Australian Competition and Consumer head Rod Simms has also previously urged governments to drop expensive taxi regulation, saying it is not the job of governments to protect established industries.
But Taxi Council chief Benjamin Wash said anyone wanting to enter the market should meet the current requirements.
— additional reporting by Tom Snowdon
Date May 26, 2015 - 3:53PM
Deputy Premier Jackie Trad said she is aiming for a "level playing field" as ride share company Uber continues to duke it out with the Queensland Taxi Council.
The state's taxi strategy, set down in 2010, is due to expire this year.
Uber has stepped up its campaign pushing against what it calls the taxi industry's monopoly, writing a 44-page letter to each of Queensland's 89 MPs asking the government to "enter into meaningful conversations about reform and recognise ridesharing as a new and distinct form of point-to-point transport that requires a new regulatory approach".
The state's Taxi Council, meanwhile, has accused Uber of attempting to "bully" its way into the marketplace with an unfair advantage.
Uber argues it is not a taxi service, merely connecting passengers with drivers and therefore should not be subject to the same regulations as the taxies.
The taxi industry argues just as hard that they are required to fork out thousands of dollars because of those regulation requirements and Uber drivers are doing the same job, without paying the piper.
Both sides are calling on the government to do something.
Ms Trad said she was trying to.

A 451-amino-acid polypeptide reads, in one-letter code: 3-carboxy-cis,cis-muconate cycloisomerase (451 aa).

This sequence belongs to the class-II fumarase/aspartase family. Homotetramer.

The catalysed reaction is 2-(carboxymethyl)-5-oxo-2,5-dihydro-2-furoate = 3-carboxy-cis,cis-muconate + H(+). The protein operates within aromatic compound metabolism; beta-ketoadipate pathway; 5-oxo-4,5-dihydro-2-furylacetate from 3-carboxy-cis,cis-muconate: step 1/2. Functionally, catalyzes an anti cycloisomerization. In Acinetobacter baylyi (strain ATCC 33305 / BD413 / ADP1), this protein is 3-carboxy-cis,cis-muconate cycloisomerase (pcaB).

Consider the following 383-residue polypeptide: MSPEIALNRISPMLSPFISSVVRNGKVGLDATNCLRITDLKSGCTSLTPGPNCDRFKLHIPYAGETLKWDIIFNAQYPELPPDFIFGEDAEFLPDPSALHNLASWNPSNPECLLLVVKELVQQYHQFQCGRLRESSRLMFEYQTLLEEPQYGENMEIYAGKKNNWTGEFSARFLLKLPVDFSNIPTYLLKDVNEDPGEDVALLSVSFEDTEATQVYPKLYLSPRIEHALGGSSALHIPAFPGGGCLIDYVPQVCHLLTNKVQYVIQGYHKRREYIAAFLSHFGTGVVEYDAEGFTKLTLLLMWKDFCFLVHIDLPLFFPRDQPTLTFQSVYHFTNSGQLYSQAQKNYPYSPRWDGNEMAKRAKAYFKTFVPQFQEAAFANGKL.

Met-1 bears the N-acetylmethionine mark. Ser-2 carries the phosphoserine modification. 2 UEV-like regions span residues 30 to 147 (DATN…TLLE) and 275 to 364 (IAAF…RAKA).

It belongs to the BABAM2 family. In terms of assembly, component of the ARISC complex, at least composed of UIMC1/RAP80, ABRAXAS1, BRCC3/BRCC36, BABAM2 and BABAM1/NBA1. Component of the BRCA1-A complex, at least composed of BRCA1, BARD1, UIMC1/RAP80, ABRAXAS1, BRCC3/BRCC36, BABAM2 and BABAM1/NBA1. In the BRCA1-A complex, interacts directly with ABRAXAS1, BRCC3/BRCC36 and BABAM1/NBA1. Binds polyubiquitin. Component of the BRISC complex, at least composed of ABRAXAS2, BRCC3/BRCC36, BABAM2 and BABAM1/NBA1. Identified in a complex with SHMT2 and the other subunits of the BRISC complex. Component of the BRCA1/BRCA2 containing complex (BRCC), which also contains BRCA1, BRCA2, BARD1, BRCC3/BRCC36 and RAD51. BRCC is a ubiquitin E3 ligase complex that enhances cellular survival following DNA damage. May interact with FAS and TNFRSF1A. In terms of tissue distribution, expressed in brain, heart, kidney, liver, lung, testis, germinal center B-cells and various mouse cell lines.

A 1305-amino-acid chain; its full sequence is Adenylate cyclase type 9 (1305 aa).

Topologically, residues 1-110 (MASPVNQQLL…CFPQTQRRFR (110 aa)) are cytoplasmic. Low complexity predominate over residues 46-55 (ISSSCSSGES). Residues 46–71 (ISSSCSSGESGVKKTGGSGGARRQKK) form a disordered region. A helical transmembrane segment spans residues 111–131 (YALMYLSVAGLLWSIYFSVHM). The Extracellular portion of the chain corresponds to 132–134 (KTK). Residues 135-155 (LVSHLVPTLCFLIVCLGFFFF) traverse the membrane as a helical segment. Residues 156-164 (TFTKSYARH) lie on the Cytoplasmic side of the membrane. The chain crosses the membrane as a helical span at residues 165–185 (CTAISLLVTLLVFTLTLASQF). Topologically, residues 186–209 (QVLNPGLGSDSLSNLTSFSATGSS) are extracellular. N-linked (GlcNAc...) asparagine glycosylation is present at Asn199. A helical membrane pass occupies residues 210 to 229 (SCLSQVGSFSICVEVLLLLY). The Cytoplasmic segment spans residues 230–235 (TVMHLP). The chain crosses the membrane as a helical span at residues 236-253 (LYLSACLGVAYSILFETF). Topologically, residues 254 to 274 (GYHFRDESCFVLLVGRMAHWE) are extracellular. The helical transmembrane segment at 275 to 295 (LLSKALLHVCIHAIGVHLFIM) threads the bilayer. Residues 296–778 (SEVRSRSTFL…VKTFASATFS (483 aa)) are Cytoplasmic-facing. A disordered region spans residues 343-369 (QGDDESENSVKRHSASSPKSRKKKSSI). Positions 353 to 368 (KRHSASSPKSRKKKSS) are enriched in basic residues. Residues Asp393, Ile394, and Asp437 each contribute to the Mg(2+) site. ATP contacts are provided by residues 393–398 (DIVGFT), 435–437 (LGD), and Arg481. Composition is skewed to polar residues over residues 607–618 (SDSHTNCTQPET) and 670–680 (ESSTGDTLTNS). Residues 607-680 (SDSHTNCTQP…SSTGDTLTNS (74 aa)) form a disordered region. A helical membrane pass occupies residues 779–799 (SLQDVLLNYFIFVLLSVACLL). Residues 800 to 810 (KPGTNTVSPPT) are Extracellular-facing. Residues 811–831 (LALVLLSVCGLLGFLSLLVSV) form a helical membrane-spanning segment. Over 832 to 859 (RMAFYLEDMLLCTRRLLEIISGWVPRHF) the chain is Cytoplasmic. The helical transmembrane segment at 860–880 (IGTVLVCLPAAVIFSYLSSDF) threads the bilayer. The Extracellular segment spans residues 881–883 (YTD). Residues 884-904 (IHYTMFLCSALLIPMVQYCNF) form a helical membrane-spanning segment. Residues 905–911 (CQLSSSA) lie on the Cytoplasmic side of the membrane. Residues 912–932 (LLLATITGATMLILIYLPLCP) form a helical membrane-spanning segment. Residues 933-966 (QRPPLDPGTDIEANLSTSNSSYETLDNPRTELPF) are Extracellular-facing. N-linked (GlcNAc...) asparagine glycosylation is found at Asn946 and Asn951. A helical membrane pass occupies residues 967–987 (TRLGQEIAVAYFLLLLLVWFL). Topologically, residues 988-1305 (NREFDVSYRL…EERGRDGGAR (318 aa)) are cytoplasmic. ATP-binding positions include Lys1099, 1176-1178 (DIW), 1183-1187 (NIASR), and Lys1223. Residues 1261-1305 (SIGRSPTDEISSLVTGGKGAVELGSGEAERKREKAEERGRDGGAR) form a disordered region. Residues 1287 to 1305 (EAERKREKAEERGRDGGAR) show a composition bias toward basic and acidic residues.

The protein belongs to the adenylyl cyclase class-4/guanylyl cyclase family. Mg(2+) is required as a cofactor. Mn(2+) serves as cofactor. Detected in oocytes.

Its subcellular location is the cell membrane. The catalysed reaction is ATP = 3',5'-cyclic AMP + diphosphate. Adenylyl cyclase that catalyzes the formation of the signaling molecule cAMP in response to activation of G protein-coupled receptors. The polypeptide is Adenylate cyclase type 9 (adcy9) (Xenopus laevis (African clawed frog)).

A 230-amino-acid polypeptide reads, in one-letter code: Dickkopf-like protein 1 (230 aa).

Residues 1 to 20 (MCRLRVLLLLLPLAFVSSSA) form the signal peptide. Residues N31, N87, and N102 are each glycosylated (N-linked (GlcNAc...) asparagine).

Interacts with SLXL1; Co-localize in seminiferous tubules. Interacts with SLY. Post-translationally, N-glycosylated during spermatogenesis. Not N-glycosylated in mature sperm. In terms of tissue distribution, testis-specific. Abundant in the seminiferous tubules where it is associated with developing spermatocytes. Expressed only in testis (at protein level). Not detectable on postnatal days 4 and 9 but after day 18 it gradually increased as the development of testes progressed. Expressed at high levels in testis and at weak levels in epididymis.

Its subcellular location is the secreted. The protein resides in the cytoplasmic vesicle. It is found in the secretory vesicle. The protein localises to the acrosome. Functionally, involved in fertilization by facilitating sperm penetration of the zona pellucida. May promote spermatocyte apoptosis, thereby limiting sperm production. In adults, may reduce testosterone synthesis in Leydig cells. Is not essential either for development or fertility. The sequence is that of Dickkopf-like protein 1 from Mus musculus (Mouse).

"I have already met with Uber," she said, adding it was six weeks ago.
"We had a discussion. I had a discussion with the taxi industry council, as I said before the Palaszczuk-Labor Government has an open door policy.
"I am very happy to meet with Uber and the Taxi Council to discuss the issues they have in terms of regulation with the industry.
"But can I just say that the taxi strategy for Queensland expires this year and we have been having conversations in that context.
"We understand that the world is changing, but we also understand that a lot of mums and dads have made significant investments, in terms of their taxi licences, and that needs to be respected.
"I am happy and willing to be talking to everyone in the industry to make sure the playing field is fair, that passenger safety first and fundamentally is forefront and centre and as I said, I am looking forward to talking to them."
Ms Trad said the solution could be found in "compromise", but that it was a work in progress.
"There are a number of issues to deal with the regulation of drivers, criminal history checks and daily reporting which occurs in the regulated taxi industry," she said.
"I have expressed to Uber my concerns in relation to this and I am happy to keep talking to them, but let me be clear.
"The Palaszczuk-Labor Government made a commitment at the election that we would work with everyone in the industry to make sure that the investments that mum and dad's have put into taxi licences are respected and secure and to make sure that passenger safety is of paramount concern when we look at other options operating within the taxi industry."
The issue continues to dog the government, with Premier Annastacia Palaszczuk put on the spot by a local taxi driver during her cabinet's recent visit to the central-Queensland town of Rockhampton.